Latest posts by Debra Swift, BC-HIS (see all)
- How Treating Hearing Loss Improves Your Relationships - February 13, 2020
- The Benefits of Being Social for Older Americans - January 29, 2020
- A Healthy Diet Can Lower the Risk of Hearing Loss - January 23, 2020
We know that a good diet directly supports our well being, but did you know your diet can also have a beneficial effect on your hearing health? While no one nutrient holds the key to good health or alleviation of disease, eating a variety of healthy foods regularly can help reduce your hearing loss risk.
Study finds hearing loss slowed with a healthy diet
A recent study which was published in the American Journal of Epidemiology found that you can reduce the onset of age-related hearing loss by adhering to certain diets. This is not the first study of its kind – a range of studies have already found a link between diet and hearing health. But the researchers at Brigham and Women’s Hospital wanted to rely less on self reported data and more on the specific hearing sensitivities that change over a long period of time. To do so, they set up testing sites at nine locations across the country and instructed audiologists to track changes in hearing thresholds for people over time.
The researchers also used participants ‘ 20-year food intake histories and analyzed whether their eating patterns were comparable to the three widely recommended healthy diets: MedDiet, AHEI-2010 and DASH. Conformity to each of these diets was correlated with a successful aging, along with a reduced risk of cardiovascular disease, diabetes and other chronic diseases.
The results revealed that women who followed the diets most closely had a 30 per cent lower probability of mid-frequency sound hearing loss. They also had a 25 per cent reduced risk of a decline in high-frequency hearing.
The types of nutrients we should eat
Since Dr. Curhan and her team studied mainly white women between the ages of 50 and 60, there is a need for further research to draw more concreate conclusions. However, the study offers a valuable reminder that our diets can have a bigger effect on our hearing that we would realize. Here are some specific nutrients that can help you.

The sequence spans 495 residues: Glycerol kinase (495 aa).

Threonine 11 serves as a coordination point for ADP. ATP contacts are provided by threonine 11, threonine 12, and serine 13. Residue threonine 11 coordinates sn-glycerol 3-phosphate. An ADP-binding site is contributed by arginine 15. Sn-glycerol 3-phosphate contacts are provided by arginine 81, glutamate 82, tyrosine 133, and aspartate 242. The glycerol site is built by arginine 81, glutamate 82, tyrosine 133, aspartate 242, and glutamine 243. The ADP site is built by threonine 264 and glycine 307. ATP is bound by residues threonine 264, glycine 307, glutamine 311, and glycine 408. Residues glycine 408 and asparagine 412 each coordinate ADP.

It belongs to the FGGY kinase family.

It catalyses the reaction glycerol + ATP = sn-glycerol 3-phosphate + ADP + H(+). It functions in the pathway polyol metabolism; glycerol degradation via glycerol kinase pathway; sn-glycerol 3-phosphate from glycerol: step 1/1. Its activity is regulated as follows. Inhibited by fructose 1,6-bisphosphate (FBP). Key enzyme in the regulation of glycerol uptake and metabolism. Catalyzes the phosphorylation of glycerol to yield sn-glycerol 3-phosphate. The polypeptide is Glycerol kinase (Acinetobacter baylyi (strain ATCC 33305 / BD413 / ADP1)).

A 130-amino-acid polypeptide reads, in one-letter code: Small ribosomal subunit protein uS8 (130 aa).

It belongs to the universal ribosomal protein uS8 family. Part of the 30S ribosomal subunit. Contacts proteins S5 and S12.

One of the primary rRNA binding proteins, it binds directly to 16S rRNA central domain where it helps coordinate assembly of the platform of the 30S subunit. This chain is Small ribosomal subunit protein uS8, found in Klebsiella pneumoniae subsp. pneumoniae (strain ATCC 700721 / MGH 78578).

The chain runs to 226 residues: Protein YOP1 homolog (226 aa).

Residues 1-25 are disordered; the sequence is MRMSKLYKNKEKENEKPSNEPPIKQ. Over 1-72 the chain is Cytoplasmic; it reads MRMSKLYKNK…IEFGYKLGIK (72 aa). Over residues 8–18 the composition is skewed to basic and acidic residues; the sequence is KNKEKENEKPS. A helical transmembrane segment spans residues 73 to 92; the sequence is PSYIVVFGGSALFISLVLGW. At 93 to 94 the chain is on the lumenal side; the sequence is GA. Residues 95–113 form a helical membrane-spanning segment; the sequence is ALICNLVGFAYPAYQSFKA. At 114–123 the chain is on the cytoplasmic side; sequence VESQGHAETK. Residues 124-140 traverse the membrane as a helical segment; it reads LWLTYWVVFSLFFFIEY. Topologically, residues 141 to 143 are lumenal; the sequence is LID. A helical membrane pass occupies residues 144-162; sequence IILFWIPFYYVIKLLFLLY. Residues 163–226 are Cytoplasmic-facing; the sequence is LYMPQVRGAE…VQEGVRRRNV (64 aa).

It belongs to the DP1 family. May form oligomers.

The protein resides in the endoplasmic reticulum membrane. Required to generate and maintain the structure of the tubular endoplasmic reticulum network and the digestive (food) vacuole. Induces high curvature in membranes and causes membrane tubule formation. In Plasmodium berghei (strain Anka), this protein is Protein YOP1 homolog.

Omega-3 fatty acids have anti-inflammatory powers and are usually found in oily fish such as salmon, tuna and sardines. These help to reinforce the many blood vessels in our inner ear. Researchers found that people who eat two or more servings of fish a week are 42 per cent less prone to developing age-related hearing loss compared to those who regularly do not eat fish. If you’re not a fish fan, omega-3 fatty acids can also be found in foods like flaxseed, walnuts, soybeans and spinach.
Potassium controls your fluids and your blood. Your inner ear as a network of fluids, so potassium has a role in keeping your hearing healthy. Potassium can be found in bananas, melons and oranges and in vegetables such as spinach, beans and tomatoes.
Zinc is an important mineral that keeps your immune system intact and develops and fixes body tissues. It is found all over the body in cells but the inner ear is where much of the zinc can be found. Eat chickpeas, lentils, beans, nuts, eggs, dairy products, dark chicken and red meat and get your fill.
Folate / Folic Acid
Folate, also known as vitamin B-9, helps our bodies generate red and white blood cells. A 2003 study found that folate levels in patients with sensorineural hearing loss were substantially lower than those who with regular hearing. To get more in your diet, try eating spinach, asparagus, beans, broccoli, eggs, liver and nuts.
Vitamins A and E
A 2011 study found that vitamins A and E were the most important antioxidants for hearing health. People with the highest consumption of vitamin A decreased their hearing loss risk by 47 per cent and those who foods rich in vitamin E lowered their hearing loss risk by 14 per cent. For more Vitamin A, try including almonds, spinach, sweet potatoes, sunflower seed, Swiss chard, and olive oil into your diet. Vitamin A-rich foods comprise carrots, kale, spinach, broccoli and eggs.
Magnesium can help in protecting against hearing loss associated with noise. Researchers have found that magnesium and a mixture of vitamins A, C and E can lower the free radicals produced by loud noise and protect the fragile cells in the inner ear from harm. Foods rich in magnesium include a wide range of fruits and vegetables, dark chocolate, avocados, almonds, tofu, seeds and whole grains.
A healthy diet is just one way of promoting healthy hearing. Since hearing loss can slowly happen, you may not consider hearing loss until it begins to disrupt your life. That’s why it is important to have a regular hearing check. This is quick, straightforward and painless, so please contact us today if you think you may be experiencing signs of hearing loss.